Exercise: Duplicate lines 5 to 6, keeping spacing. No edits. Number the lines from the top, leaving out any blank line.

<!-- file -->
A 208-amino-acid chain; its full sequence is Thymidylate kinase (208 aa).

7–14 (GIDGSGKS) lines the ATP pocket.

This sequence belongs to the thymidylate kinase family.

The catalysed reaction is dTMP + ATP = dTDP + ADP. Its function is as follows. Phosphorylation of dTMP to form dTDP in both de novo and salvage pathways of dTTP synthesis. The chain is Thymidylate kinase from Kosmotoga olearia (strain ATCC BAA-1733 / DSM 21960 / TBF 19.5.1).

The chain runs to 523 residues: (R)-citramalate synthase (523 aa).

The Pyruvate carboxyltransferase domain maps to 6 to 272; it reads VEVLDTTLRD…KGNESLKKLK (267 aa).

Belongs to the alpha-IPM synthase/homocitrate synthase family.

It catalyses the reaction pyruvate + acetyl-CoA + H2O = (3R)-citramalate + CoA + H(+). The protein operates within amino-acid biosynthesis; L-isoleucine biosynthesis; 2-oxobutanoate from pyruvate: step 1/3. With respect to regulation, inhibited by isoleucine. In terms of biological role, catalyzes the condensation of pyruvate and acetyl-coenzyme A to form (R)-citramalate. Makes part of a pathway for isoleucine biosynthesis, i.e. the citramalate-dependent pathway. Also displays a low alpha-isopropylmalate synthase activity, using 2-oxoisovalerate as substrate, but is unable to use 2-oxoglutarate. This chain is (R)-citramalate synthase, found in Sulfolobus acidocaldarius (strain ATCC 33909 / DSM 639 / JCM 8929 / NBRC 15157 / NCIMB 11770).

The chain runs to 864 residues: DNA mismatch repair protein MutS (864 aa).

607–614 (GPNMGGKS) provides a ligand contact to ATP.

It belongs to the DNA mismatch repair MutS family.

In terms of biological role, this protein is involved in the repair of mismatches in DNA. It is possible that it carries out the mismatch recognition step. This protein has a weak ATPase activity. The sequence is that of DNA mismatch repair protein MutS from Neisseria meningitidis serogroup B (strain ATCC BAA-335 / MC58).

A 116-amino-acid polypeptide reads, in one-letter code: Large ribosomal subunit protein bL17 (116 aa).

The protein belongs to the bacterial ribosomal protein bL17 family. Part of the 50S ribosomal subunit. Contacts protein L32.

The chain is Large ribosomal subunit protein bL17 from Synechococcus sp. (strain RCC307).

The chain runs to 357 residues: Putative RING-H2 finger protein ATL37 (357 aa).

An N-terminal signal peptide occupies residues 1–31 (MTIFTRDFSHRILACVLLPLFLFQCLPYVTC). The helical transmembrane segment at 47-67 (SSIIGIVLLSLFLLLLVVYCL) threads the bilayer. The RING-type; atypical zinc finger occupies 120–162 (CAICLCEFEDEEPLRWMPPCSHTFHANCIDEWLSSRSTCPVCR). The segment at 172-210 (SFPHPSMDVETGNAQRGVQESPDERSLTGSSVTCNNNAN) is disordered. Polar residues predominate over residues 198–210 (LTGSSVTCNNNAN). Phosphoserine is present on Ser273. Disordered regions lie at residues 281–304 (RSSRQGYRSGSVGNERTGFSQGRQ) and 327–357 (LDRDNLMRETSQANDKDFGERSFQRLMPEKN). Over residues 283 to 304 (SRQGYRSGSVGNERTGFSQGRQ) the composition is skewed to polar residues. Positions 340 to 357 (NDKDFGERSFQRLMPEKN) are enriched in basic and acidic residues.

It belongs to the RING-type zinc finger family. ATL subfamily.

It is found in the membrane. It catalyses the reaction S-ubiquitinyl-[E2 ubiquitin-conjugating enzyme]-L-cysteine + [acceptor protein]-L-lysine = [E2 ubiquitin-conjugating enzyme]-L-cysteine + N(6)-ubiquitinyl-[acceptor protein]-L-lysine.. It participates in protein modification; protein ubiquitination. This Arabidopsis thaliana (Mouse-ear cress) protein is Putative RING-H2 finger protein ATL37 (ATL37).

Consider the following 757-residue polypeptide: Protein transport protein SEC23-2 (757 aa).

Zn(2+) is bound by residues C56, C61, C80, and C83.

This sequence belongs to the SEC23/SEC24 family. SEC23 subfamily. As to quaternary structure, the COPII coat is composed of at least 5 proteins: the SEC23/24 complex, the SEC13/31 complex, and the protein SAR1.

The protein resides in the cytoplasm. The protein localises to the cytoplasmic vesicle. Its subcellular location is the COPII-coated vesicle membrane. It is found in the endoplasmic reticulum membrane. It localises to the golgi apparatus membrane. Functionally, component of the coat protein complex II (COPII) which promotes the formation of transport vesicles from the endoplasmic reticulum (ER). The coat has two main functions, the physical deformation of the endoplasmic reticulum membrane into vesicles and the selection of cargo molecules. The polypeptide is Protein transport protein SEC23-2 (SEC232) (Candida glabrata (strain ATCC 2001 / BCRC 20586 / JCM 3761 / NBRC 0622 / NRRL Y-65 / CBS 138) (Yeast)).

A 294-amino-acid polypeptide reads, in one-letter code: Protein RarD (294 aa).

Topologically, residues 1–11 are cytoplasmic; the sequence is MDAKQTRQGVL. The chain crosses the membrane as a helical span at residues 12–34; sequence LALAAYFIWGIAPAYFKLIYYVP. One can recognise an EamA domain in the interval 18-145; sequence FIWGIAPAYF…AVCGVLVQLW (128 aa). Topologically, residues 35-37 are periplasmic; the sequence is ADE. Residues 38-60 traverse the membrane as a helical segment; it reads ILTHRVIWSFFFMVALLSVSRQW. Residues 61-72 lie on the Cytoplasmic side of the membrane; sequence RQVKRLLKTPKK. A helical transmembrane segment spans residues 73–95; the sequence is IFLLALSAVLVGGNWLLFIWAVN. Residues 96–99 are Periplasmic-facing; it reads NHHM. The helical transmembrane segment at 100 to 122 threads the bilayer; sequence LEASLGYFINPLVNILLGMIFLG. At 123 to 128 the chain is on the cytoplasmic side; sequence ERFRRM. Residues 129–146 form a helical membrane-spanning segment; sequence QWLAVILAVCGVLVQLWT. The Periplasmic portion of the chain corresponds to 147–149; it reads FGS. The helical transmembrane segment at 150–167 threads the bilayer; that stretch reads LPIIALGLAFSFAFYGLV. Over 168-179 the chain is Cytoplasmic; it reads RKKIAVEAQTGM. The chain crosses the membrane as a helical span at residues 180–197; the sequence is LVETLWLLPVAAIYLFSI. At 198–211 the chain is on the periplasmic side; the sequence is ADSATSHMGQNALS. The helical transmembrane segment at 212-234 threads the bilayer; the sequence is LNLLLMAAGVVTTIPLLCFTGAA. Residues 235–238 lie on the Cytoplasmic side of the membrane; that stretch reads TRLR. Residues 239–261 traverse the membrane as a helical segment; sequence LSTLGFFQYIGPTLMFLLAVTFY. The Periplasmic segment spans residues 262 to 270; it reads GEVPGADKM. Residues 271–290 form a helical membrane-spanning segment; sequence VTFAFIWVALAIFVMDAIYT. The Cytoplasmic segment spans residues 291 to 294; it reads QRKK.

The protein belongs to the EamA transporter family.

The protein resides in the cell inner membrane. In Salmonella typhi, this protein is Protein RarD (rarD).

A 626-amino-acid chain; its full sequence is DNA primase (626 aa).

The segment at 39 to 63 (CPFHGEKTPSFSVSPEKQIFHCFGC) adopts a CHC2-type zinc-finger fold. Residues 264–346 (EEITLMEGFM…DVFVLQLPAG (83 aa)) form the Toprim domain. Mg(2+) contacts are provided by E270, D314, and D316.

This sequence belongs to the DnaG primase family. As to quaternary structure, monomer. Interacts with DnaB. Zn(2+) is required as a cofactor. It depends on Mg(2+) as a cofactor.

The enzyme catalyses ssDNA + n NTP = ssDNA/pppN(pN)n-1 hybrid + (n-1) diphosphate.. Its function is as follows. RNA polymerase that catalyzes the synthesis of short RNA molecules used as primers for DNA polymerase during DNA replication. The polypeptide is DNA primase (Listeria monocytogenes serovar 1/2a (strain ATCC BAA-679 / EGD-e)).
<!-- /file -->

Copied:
The chain runs to 523 residues: (R)-citramalate synthase (523 aa).

The Pyruvate carboxyltransferase domain maps to 6 to 272; it reads VEVLDTTLRD…KGNESLKKLK (267 aa).